A prolific painter of abstraction and political activist, Asger Jorn was a founding member of Situationist International, a group of agitators linked to Marxism and other avant-garde philosophies with the goal of effecting major social and political changes. He was born in the village of Vejrum in northwest Jutland, Denmark to parents who were teachers and fundamentalist Christians, a philosophy Asger rebelled against increasingly as he got older. His father was killed in an automobile wreck when Asger was twelve years old. Three years later, he was diagnosed with tuberculosis, and he spent three months in treatment on the coast of Jutland. Shortly after that, he began painting, influenced by Danish artist Martin Kaalund-Jorgensen, who used Asger as a model for many of his figurative works.
In 1935, Asger Jorn graduated from Vinthers Seminarium in Silkeborg, Denmark, where he had been especially influenced by a class in 19th Century Scandinavian thought. He had also joined a branch of the Danish Communist Party, and was much impressed by trade unionism. Its leader, Christian Christensen, became a 'second father' to him.
Jorn traveled to Paris in 1936 with the intention of studying with avant-garde artist Wassily Kandinsky, but learning that he was at poverty level and selling only a few paintings, Jorn associated himself with Fernand Leger at the Academie Contemporaine. During this period, he changed his painting focus from figurative to abstraction. He joined French architect and painter Le Corbusier (1887-1965), a pioneer in the International Style, in working on an entry in the 1937 Paris Exhibition. Shortly after, Jorn returned to Denmark where, from 1937 to 1942, he studied at the Copenhagen Art Academy.
When the Nazis occupied Denmark, Asger Jorn was filled with depression, fury and confusion, especially since he had been dedicated to pacifism. He became an active communist resistor and co-founded an underground group called Helhesten, meaning "hell horse". For its journal, he wrote essays including one called "Intimate Banalities" in which he praised amateur landscape painting and asserted that kitsch was the future of art.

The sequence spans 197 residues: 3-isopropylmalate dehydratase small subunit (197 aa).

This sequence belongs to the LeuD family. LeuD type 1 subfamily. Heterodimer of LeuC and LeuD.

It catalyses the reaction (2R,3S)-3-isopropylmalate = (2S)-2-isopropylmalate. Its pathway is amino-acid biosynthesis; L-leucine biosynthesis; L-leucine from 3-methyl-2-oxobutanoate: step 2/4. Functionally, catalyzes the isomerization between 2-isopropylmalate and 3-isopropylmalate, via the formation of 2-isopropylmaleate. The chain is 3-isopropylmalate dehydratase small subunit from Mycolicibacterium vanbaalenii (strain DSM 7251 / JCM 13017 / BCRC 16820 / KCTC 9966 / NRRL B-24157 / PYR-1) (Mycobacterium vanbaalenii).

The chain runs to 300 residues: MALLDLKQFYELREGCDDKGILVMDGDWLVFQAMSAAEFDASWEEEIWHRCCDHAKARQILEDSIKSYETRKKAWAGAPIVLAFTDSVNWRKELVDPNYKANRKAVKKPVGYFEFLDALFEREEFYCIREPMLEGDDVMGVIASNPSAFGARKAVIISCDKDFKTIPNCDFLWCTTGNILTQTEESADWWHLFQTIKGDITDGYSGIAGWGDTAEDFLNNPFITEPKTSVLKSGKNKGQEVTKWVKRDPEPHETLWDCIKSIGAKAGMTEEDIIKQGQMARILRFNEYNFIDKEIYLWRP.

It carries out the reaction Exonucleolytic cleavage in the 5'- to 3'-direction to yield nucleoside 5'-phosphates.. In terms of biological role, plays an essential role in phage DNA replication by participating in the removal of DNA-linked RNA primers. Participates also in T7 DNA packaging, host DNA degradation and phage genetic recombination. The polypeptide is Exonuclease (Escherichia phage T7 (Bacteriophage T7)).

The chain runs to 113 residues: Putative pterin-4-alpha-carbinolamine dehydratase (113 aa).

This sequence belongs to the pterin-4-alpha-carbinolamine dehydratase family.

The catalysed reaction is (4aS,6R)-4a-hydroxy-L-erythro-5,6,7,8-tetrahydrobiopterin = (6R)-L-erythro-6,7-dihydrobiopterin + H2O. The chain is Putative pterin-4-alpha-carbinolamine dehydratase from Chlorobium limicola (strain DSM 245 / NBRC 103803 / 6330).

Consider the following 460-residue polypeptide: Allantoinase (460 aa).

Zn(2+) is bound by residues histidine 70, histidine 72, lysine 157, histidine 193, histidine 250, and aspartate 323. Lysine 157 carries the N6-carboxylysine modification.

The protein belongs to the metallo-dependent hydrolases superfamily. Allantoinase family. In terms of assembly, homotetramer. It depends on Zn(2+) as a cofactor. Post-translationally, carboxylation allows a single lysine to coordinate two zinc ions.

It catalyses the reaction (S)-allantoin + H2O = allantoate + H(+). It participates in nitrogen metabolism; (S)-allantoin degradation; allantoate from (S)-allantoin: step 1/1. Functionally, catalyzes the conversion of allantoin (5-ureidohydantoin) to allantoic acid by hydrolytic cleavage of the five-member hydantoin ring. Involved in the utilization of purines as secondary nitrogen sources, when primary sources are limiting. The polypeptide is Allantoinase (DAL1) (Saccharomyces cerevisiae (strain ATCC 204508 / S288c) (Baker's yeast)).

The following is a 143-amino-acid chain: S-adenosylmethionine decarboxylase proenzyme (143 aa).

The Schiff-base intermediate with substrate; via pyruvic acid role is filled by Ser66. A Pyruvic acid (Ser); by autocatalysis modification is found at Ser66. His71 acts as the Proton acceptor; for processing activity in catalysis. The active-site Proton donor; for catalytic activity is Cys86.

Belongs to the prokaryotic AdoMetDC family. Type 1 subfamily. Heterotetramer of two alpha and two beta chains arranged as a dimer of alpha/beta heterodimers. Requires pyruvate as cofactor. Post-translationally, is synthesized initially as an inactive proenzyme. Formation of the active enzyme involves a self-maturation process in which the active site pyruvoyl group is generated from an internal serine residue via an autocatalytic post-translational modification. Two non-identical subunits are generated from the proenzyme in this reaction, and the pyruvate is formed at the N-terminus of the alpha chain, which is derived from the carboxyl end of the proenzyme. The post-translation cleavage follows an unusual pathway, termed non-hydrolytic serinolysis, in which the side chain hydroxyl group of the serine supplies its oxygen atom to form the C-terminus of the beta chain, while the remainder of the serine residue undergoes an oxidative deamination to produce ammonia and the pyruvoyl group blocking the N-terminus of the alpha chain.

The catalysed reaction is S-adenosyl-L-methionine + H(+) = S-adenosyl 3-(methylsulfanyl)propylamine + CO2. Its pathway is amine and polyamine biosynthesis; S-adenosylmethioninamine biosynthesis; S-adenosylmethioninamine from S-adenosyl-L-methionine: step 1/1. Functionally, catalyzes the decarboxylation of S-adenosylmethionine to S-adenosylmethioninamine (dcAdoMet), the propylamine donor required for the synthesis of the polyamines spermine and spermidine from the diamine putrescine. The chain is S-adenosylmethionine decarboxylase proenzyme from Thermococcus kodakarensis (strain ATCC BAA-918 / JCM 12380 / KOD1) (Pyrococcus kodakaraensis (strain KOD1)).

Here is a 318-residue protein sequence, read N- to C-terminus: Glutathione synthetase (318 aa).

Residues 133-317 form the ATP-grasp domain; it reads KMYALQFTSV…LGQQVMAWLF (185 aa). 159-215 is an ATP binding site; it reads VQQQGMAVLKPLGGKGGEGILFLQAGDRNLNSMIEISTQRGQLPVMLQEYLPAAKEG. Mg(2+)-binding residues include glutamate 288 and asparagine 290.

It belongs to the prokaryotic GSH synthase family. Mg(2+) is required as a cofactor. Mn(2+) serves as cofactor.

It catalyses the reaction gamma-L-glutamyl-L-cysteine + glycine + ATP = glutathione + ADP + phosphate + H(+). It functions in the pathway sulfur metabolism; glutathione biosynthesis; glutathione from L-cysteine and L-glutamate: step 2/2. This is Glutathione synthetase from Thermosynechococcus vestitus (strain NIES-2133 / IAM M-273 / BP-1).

After the war, he moved back to France, having distanced himself from the Communist Party as being too committed to central "bourgeois political control". With Karel Appel, Constant Anton Nieuwenhuys and others, he founded the avant-garde movement, COBRA, an acronym for its three main cities, Copenhagen, Brussels and Amsterdam. It was dedicated to spontaniety of expression with "complete freedom of colour and form", and to the artwork of Joan Miro and philosophy of Marxism. Jorn wrote books including Memoires with his artist friend, Guy Debord,, and in 1957 was part of the founding of Situationist International, which attacked capitalist exploitation and the effects of ill treatment of people and asserted unifying of freedoms of playing, working and thinking. In 1961, he quit S.I., thinking its tenets were correct but having little effect.
That same year in Copenhagen, he founded with several others the Scandinavian Institute of Comparative Vandalism, dedicated to enlightenment about Scandinavian culture, and he also continued writing political tracts. With several others, he did much touring of Scandinavia and Europe as part of a photography project to trace cultural connections between the two geographical areas. He also did much published writing on Nordic art.
On May 3, 1973, Asger Jorn died in a hospital in Aarhus, Denmark at age 59.
The Silkeborg Kunstmuseum houses the art collection and archives of Asger Jorn.